At first, I let the little chip that my critics had left on my shoulder grow. I worked so hard to prove how different I was and how good I was, that in the end, I was exhausted and left uninspired. It took about two years on the road for me to learn that in this industry, the people who have convinced everyone around them that they know all the ways to be successful are full of shit. Those “rules” of success in the industry are meant to be rewritten, and most of the people who will tell you you’re not good enough are meant to be ignored. I started to regard them like I do the little orange construction cones you occasionally see on the road—maneuver around them, be cautious, and avoid the distraction. Carry on getting to where it is you know you ultimately have to be.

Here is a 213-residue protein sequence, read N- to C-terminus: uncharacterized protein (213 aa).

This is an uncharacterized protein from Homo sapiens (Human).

There isn’t only one way to be successful, and that applies to any industry. Each day that passes offers another reminder of how wrong those eager to give me their two cents in those early days were.
Flash-forward to now, and Google some of these acts: Tank and the Bangas, Nikki Hill, Lyric Michelle, SATE, the Seratones, Dazz and Brie, Genesis Blu, the Tontons, Lizzo, Lianne La Havas, Dirty Revival or Blame the Youth. Not only are black female artists out here doing the absolute most, we’re selling out big rooms, selling tons of merchandise, and touring just as hard as anyone out there. The market hasn't turned its nose at us, hasn't told us "I've seen this before." It clearly hasn't seen "enough."